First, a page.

February 11, 2022 | NEWS | By Victoria Calton

During the summer of 2020, protesters took to the streets to fight against injustice and racism following the death of George Floyd. Amid chaotic riots, parades of protesters lined up in opposition to the Colorado Springs Police Department to raise awareness about police brutality.

Colorado College Aluma Celia Palmer ‘19 found herself protesting with local Black Lives Matter (BLM) advocates in downtown Colorado Springs. On June 2, 2020, Palmer and her friend were leaving the downtown area when they were tackled to the ground by responding officers. Palmer claimed the officers involved with her arrest were Sergeant Keith Wrede and Officer Wesley Woodworth.

Due to Woodworth’s actions during Palmer’s arrest and for commenting “KILL ‘EM ALL” and “KILL THEM ALL” during a Facebook live stream of a BLM demonstration on I-25 on June 30, 2020, he was put on suspension without pay for 40 hours and has since been reassigned to a different position within the force.

Palmer and her friend were restrained without warning and charged with failure to disperse from riot conditions. After the charge was dismissed, Palmer filed a lawsuit against the city of Colorado Springs, Wrede, and Woodworth due to their use of excessive force that led to Palmer’s arrest and consequent brain injury.

Rosalie Rodriguez, senior associate dean of students for diversity, equity & inclusion at CC, finds aggressive police conduct against protesters a violation of the values and ideology upon which the United States was founded. Rodriguez points out that civil disobedience can take many forms when bringing injustices to light, but peaceful protest is the most noticeable and recognizable.

“Excessive force is never okay,” Rodriguez said. “In a country that claims to value freedom of expression, violent response from state actors should not be commonplace.”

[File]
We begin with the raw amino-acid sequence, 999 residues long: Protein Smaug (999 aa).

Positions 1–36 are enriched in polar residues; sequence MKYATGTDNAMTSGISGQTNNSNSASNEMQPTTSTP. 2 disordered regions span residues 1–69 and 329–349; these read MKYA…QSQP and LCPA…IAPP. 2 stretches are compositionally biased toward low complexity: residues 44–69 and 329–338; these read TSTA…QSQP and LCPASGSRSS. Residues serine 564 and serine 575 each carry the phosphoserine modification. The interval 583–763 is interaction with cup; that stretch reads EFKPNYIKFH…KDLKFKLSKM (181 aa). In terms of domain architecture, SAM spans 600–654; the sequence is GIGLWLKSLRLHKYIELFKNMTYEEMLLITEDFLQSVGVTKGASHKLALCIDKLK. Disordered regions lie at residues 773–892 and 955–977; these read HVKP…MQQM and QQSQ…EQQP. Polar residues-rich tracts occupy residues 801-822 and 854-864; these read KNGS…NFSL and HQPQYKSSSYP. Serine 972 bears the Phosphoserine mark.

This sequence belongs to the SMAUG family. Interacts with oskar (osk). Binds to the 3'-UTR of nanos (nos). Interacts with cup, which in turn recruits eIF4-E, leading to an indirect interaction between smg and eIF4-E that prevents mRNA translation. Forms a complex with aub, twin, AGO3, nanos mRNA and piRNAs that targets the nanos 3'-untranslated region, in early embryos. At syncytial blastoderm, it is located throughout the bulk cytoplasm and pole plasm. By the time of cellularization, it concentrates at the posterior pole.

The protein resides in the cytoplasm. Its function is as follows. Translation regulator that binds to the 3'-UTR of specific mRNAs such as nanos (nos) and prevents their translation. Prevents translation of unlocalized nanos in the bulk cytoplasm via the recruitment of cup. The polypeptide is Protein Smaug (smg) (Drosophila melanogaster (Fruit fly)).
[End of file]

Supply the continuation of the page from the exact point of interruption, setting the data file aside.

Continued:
Although protesting is often seen as the default form of social resistance, it carries a great danger of retaliation from both state and non-state actors.

Since the incident, Palmer continues to struggle with brain trauma. “Bumping into stuff, extreme fatigue and sensitivity to light and sound because your brain is like, basically spending so much energy trying to figure out where you are in space that it can’t do other things as well,” said Palmer on News5.

The Colorado Springs Police Department settled the lawsuit in a $175,000 payment to Palmer. According to the Colorado Springs Gazette, this lawsuit has prompted changes to the Colorado Springs Police Department’s policy handbook about how to handle crowd dispersal. Officers must now verbally warn people before using less lethal tools or force.

This first step towards changing police conduct still leaves room for contention.

 “I want to make it clear that in no way are actions like this justified,” said Rodriguez. “Changing the system is a long-term goal and every action towards it helps, but…we also need to consider the risks.”

This shift in policing policy in Colorado Springs may prevent another excessive force incident among protesters, but it is far from meeting the demands of those who took to the streets during the summer of 2020.

The city maintains a solid stance in support of the actions and operations of their officers and police department. “The city of Colorado Springs chose to settle this case in the interests of its taxpayers,” the city told The Colorado Springs Gazette. “The cost of litigation is a consideration in making settlement decisions. In regard to this matter, no court found any wrongdoing by the officers involved.”

Students who would like to get involved in on-campus or off-campus protests should reference CC’s Demonstration and Protests resources to stay safe while bringing awareness to important social issues.

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